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Colu Henry is Happy to be the Bean Girl

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A self-proclaimed, “proud member of the Rancho Gordo Bean Club”, author of Back Pocket Pasta, and New York Times Food Contributor, Colu Henry is unapologetic about her love of legumes. No, this is not some recipe writer’s bandwagon-hopping pandemic pivot. Back in early March, before all hell broke loose here, I got Colu on the phone to see if, maybe, she had some sage cooking advice to share for the launch of our website. After a brief mention of roasting a chicken every week (a very good practice), she was going on about beans. Colu has impeccable taste in food, friends and fashion, so if she says beans are having a moment, we’re here for it. 

Photo: Colu Henry

Photo: Colu Henry

CH: I’m probably 50/50 on whether I’m going to open a can, or actually make dried beans, and I usually cook them in the Instant Pot if I’m doing dried. Please make an argument for why it’s worth cooking them on the stove.
I love the act of making a pot of beans. Having something that you soak overnight, and then you slow-cook the next day, is methodical and sort of meditative to me.  The texture of a dry bean is just so much better than what you get in a can. Plus, the liquid that you’re cooking it in is literally so delicious. I’m just crazy about it.

CS: So I’ve committed to a bag of dried white beans. What now? 

CH: Cover them with an inch or two of salty water (use a couple tablespoons of kosher salt), and then don’t drain them. I just literally cook them in the water that they sat in overnight. I love putting in a ton of garlic. If there are some herbs lurking about that need to be used, I’ll put those in there. It changes based on whatever needs to go. And I usually do a couple tablespoons of olive oil, and then I just simmer them super slowly for a couple of hours and I taste them frequently.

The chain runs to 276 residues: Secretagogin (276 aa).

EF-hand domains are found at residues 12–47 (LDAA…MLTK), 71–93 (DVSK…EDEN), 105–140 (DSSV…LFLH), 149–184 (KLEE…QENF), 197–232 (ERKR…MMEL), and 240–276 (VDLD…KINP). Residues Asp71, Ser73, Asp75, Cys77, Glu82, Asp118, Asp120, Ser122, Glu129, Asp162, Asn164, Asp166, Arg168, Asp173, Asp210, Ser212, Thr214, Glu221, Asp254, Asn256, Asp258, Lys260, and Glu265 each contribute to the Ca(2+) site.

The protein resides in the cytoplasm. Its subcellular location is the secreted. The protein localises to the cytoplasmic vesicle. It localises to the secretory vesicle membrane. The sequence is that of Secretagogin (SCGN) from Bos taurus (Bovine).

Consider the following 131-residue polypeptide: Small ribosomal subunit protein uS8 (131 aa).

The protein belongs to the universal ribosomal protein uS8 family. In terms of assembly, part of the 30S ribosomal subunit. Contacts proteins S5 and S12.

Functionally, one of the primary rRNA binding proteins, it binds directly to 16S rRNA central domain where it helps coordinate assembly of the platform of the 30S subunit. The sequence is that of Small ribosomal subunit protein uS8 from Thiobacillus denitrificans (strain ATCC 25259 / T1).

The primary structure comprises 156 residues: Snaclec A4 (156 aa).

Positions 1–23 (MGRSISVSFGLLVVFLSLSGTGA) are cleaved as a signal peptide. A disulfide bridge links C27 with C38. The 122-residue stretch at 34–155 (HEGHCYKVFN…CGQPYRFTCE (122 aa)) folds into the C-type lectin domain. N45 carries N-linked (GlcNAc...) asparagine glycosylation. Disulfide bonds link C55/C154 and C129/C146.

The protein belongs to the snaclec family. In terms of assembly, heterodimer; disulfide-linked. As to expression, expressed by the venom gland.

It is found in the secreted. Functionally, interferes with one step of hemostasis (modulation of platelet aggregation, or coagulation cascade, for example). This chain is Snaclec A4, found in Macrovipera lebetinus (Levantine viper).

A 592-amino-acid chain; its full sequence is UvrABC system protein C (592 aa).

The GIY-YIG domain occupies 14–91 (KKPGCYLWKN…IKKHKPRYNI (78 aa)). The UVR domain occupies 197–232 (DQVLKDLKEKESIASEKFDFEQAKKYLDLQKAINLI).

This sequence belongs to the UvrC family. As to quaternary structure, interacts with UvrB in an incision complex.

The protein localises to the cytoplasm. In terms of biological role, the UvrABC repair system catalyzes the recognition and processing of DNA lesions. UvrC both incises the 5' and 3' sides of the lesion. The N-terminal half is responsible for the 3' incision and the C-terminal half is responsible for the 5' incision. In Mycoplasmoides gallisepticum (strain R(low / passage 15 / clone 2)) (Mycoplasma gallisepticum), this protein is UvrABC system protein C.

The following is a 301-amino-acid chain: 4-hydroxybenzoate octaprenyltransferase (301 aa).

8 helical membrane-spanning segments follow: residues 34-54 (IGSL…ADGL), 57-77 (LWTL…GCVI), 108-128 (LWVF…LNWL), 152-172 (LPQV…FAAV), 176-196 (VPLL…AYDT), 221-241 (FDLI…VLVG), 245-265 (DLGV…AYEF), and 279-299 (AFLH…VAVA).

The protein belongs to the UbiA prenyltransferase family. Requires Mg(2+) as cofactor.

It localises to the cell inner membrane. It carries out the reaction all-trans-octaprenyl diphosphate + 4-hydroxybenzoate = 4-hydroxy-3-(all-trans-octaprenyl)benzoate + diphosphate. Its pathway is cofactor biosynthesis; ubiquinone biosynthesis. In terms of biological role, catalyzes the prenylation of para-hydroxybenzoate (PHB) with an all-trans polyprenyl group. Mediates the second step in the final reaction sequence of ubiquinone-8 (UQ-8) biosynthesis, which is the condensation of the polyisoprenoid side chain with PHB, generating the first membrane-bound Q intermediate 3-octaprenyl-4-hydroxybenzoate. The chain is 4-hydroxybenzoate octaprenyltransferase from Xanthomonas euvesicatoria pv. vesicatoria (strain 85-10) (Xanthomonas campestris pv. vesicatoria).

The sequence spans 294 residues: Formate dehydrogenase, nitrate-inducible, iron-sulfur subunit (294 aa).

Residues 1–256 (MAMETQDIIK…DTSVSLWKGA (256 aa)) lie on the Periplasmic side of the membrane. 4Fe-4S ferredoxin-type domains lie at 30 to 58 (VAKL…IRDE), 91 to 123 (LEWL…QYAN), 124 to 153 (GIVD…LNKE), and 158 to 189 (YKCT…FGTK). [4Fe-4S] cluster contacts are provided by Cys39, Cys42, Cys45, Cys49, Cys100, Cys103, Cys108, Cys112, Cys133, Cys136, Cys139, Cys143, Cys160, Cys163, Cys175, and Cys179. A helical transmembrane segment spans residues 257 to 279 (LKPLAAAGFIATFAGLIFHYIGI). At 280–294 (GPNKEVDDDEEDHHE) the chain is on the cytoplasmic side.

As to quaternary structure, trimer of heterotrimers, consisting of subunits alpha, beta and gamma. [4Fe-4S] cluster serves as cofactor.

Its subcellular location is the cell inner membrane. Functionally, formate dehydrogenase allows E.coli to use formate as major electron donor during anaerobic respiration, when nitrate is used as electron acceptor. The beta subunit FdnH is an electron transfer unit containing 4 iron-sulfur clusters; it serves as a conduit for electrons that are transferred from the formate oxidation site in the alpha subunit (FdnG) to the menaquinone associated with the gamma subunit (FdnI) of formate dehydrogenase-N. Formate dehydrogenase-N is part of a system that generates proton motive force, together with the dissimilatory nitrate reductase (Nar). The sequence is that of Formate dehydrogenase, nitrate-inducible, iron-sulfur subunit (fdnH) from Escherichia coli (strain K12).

CS: How do you know when they are done?

CH: My friend Tamar Adler says, If you taste four beans out of the pot and they’re all ready to go, then the beans are done.

CS: So what do we do with these glorious beans and their liquor? 

CH:  For a work from home lunch, toast a piece of bread, and spoon them on top. Sometimes I just put them in a big mug, and shave on some Parmesan cheese, top with fresh pepper, a little bit of olive oil, and just eat them with a spoon.

CS: What else can we do to dress them up?

CH: I’m making chili oil on the regular. And I wrote this beans with herb oil recipe for the New York Times, that i’m really excited about. Also, pickled chilies. 

CS: Yum. What if we’d like our beans to play a supporting role?

CH: A piece of fish takes 10 minutes in the oven. And you can have a pot of beans already made, and herb oil in the fridge; that’s going to be a beautiful dinner. Add a loaf of bread, and you’re all set.

Photo: Colu Henry

If you really want to nerd on out on some supremely delicious heirloom beans, here’s a list of Colu’s faves.

Christmas Lima

Nutty and delicious.  If you think you don’t like limas, this will prove you wrong.

Marcella Bean

Named for Marcella Hazan, the cookbook author who brought Italian cooking into American kitchens, this is a thin-skinned white cannellini.

Royal Corona

Don’t let the unfortunate name turn you off. Big, white, and creamy, they are perfect in bean salads or tomatoey sauce. 

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